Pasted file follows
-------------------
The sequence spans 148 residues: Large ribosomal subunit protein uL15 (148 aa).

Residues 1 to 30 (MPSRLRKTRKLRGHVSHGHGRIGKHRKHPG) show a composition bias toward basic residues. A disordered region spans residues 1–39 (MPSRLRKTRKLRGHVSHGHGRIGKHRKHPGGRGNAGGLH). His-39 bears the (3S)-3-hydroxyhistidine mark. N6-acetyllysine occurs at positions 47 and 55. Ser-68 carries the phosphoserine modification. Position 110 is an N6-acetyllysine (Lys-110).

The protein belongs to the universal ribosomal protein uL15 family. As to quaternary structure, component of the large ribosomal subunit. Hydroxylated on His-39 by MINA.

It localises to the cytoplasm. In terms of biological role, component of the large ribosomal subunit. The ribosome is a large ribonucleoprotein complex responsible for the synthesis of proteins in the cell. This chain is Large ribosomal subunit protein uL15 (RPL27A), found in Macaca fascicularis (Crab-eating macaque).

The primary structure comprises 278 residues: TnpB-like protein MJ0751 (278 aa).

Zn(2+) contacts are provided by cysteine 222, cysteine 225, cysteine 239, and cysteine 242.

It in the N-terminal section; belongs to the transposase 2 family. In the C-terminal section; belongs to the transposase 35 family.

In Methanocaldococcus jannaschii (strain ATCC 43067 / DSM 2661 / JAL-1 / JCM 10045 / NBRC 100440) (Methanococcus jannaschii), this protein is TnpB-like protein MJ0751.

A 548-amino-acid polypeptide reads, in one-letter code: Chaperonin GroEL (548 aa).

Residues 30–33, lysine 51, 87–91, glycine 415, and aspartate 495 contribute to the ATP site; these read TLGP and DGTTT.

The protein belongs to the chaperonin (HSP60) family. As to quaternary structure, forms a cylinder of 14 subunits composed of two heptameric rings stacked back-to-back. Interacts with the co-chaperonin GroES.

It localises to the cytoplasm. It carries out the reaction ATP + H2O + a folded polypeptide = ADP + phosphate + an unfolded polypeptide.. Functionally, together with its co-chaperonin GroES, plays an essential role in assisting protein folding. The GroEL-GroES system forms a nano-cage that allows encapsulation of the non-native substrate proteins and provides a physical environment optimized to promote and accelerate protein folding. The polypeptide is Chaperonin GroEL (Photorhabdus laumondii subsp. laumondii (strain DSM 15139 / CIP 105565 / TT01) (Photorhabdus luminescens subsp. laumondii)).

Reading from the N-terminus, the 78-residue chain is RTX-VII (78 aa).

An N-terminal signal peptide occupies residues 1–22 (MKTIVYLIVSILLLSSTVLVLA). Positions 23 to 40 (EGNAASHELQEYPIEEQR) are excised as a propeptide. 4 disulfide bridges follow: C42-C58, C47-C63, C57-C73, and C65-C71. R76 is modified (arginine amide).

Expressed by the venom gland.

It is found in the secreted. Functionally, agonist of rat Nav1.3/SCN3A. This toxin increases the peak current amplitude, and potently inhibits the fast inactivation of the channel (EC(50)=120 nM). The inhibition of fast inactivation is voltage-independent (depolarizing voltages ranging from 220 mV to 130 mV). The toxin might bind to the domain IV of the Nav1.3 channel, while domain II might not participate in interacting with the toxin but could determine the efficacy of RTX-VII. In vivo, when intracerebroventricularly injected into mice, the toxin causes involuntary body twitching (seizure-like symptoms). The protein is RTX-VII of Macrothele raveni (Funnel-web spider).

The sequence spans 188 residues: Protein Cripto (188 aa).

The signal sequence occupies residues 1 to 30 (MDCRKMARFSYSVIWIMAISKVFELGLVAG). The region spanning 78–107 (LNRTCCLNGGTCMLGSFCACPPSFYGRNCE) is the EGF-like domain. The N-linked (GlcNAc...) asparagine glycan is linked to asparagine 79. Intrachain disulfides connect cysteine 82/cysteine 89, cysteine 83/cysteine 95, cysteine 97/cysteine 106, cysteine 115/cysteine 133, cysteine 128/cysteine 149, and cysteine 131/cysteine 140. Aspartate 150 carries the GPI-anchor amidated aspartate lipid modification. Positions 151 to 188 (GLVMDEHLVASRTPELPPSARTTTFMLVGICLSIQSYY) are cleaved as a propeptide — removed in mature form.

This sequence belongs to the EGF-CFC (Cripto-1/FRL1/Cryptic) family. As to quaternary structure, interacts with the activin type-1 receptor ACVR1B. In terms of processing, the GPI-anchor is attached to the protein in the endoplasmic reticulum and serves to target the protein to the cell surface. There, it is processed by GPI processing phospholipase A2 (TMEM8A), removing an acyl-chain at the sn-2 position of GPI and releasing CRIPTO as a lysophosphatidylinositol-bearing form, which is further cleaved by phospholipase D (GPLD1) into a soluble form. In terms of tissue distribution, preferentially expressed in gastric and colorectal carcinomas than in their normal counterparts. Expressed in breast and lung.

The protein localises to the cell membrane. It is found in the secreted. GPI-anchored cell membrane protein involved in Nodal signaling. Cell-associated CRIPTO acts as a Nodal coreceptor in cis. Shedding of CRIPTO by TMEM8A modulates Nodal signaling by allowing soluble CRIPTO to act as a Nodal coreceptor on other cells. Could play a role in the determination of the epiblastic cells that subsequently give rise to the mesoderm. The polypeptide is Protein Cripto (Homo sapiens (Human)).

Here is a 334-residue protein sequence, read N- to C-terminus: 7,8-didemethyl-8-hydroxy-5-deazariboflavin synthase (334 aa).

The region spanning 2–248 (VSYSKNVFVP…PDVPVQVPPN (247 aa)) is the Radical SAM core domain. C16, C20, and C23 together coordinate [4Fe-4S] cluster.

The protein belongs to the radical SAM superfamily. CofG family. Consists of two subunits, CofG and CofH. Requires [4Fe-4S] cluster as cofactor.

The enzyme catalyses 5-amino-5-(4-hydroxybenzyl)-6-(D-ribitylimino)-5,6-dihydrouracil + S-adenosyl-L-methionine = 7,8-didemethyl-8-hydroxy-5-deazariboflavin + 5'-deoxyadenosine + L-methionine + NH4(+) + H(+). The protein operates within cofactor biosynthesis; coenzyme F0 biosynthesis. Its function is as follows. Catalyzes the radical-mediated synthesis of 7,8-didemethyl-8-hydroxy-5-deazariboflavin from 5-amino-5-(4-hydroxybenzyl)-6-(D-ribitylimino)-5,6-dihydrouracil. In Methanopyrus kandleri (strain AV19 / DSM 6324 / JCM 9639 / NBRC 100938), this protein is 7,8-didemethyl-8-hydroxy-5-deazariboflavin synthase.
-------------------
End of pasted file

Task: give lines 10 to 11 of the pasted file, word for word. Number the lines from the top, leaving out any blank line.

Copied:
Residues 30–33, lysine 51, 87–91, glycine 415, and aspartate 495 contribute to the ATP site; these read TLGP and DGTTT.

The protein belongs to the chaperonin (HSP60) family. As to quaternary structure, forms a cylinder of 14 subunits composed of two heptameric rings stacked back-to-back. Interacts with the co-chaperonin GroES.